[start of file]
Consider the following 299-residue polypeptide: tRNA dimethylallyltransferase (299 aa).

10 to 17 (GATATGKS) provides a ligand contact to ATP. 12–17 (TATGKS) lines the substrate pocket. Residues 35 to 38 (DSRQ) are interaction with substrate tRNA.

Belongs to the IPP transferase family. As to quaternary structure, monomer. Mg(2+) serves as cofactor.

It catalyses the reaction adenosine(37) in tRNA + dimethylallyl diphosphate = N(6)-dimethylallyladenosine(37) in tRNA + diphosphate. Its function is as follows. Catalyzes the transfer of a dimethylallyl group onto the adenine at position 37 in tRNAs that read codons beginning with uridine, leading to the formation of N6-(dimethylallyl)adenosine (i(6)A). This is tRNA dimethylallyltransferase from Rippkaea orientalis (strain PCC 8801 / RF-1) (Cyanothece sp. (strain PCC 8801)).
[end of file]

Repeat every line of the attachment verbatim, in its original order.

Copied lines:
Consider the following 299-residue polypeptide: tRNA dimethylallyltransferase (299 aa).

10 to 17 (GATATGKS) provides a ligand contact to ATP. 12–17 (TATGKS) lines the substrate pocket. Residues 35 to 38 (DSRQ) are interaction with substrate tRNA.

Belongs to the IPP transferase family. As to quaternary structure, monomer. Mg(2+) serves as cofactor.

It catalyses the reaction adenosine(37) in tRNA + dimethylallyl diphosphate = N(6)-dimethylallyladenosine(37) in tRNA + diphosphate. Its function is as follows. Catalyzes the transfer of a dimethylallyl group onto the adenine at position 37 in tRNAs that read codons beginning with uridine, leading to the formation of N6-(dimethylallyl)adenosine (i(6)A). This is tRNA dimethylallyltransferase from Rippkaea orientalis (strain PCC 8801 / RF-1) (Cyanothece sp. (strain PCC 8801)).